perfectly than it ought, by created beings cducing less good to themselves than he designed that they should. It might also have been rebelled against, by created beings either singly or in association educing positive evil to themselves and others. The intimations in sacred writ of the angels which kept not their first estate," and the past and present state of our world, too sadly evince that both have been realized ! All the good effects educed throughout the three great departments of the Universe, may therefore be considered to arise from right obedience to the one simple and sublime Law of Association ; all the less beneficial, and positively evil ones, from Moral Agents not obeying such law according to their Creator's will. The Material world, from its having no volition, must necessarily ever be obedient to the divine will. Some modes in which men may associate so as to educe evil, are obvious to the most superficial observer. The manner in which they may associate commercially and politically so as to educe evil, is less apparent. To this, and other matters therewith connected, the reader's attention is solicited in the following Essay.

A necessity has arisen to treat of political questions of the highest import. But any allusion, direct or indirect, to any person or persons whatever that have lived, do now, or shall hereafter live on the British Islands, or any part of the globe under the control of the British government; is to be considered as entirely avoided (except when any one or more of such persons are expressly adverted to); though, to prevent tautology, he, she, or they, is not, or are not, declared to be excepted, when allusion is made to a part or the whole of mankind.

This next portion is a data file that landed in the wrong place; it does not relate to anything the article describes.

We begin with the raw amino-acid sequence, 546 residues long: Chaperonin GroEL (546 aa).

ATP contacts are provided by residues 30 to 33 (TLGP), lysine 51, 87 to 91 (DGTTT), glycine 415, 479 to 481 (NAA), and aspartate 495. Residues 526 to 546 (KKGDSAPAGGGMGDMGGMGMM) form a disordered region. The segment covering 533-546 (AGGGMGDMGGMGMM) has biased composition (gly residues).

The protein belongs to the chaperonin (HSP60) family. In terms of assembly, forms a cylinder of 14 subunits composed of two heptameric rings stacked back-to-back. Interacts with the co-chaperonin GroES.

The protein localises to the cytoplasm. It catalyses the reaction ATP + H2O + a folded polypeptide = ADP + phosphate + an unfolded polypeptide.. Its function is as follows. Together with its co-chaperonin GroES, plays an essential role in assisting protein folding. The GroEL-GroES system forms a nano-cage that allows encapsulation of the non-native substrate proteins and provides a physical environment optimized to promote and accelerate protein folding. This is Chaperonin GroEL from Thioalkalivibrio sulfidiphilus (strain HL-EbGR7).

To prevent misapprehension, an explanation may be given of some expressions. The word oppression, following the Bible, we apply in two senses,--political, that which abstracts from men their rights ;commercial, that which deprives them of their labour or any part of its produce ; either by reducing them to that kind of slavery where they are sold and bought like bales of goods, or by buying labour or its produce at a rate unfairly low, or selling either at a rate unfairly high ;-in other words, buying too cheaply, or selling too dearly. The commercial term competition may thus be explained :-Suppose there are three linendrapers in a country town, each desirous of doing as much business as possible. Each buys as cheaply as he can, that by underselling his neighbours he may engross a large share of trade. And thus they compete with one another. In a lower sense, competition consists in all the modes commercial men adopt, each to augment his own trade, without regarding how prejudicially he influences his brother competitors, or mankind in general. This, then, is willing competition. Another kind exists which may be thus explained :-Mechanics and others, who labour by the day, must sell their time at any price they can ob